Lake Victoria

Lake Victoria

Lake Victoria is one of Africa's Great Lakes, and was named by the first European to discover the lake, John Hanning Speke, in honor of Queen Victoria of the U.K. Lake Victoria is Africa's largest lake, and crosses the borders of Tanzania, Uganda, and Kenya. The Tanzanian territory of Lake Victoria is located in the country's northwest region, where Compassion's ministry is primarily located in Mwanza and Shingaya - two of Tanzania's 30 regions. Many people in Mwanza, located along the shore of Lake Victoria, work in the fishing industry.

Tanzania

Lake Region

  • In their pursuit of water, these children have come across a rain puddle. Unsafe water can lead to waterborne illnesses that threaten their health. In their pursuit of water, these children have come across a rain puddle. Unsafe water can lead to waterborne illnesses that threaten their health.
  • At their Compassion center, these children have the opportunity to gain the computer skills so vital to their future. At their Compassion center, these children have the opportunity to gain the computer skills so vital to their future.
  • Compassion centers are safe, welcoming places where children have the opportunity to read, do their homework or just socialize together. Compassion centers are safe, welcoming places where children have the opportunity to read, do their homework or just socialize together.
  • Sponsored children regularly write to their sponsors. And they are so encouraged when they receive letters back from their sponsors. Sponsored children regularly write to their sponsors. And they are so encouraged when they  receive letters back from their sponsors.
  • Like children everywhere, these children are looking for fun and community. Compassion helps them grow in every area of life. Like children everywhere, these children are looking for fun and community. Compassion helps them grow in every area of life.
  • Children in the lake region spend many hours in the daily task of collecting water for their families' use. Children in the lake region spend many hours in the daily task of collecting water for their families' use.
  • Families here follow many traditional practices, such as women and children eating together, while men eat separately. Families here follow many traditional practices, such as women and children eating together, while men eat separately.
 
TANZANIA OVERVIEW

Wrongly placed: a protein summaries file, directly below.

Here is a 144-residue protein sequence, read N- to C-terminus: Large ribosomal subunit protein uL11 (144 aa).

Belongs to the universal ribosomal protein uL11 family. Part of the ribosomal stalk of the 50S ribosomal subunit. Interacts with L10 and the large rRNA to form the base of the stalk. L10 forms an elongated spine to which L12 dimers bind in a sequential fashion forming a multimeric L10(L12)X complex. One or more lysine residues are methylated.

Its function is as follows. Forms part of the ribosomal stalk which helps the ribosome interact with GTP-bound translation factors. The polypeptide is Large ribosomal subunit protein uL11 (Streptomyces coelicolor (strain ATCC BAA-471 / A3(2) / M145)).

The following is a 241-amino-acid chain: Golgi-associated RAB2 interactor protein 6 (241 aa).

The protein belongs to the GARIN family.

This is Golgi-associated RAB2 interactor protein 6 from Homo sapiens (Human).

Population

49,639,138

Religion

Christian

Weather

 
A Glimpse of Poverty in Tanzania's Lake Region Tanzania Overview
  • In Tanzania’s northwest region bordering Lake Victoria, education levels are low. Uneducated themselves, parents don’t see the value in sending their children to school.
  • Parents believe that as soon as they are able, children should work to supplement the family’s meager income.
  • Children are often seen working alongside their parents fishing or farming the family’s small plot of land.
  • Most parents depend on rain for farming, and during the frequent droughts, families’ economic condition deteriorates.
  • The average income per capita is less than U.S.$1 per day – not nearly enough to provide for children’s most basic needs.
  • Most poor families in this region can barely afford two meals per day.
  • The lack of potable water is a huge issue.
  • Although Lake Victoria, Africa’s largest lake, is nearby, many families do not have reliable and safe sources of water. As a result, waterborne diseases are a constant threat to children’s health.
LIFE
In Tanzania's Lake Region

Geography & Climate

  • Tanzania is a tropical country with diverse geographical features, including mountains, highlands and coastal areas.
  • This region is covered primarily by forests and game reserves suitable for agriculture and livestock, with a few outlying areas that are rocky and mountainous.
  • Crossing over the borders of Tanzania, Uganda and Kenya, Lake Victoria is Africa’s largest lake.
  • The Tanzanian portion of the lake lies in the country’s northwest, where Compassion’s ministry is found primarily in Mwanza and Shinyanga, two of Tanzania’s 30 regions.

Economy

The area’s main source of income is agriculture, including farming and livestock. Most of the country’s cotton is grown in the lake region, and other crops include sorghum, cassava, tobacco and peanuts.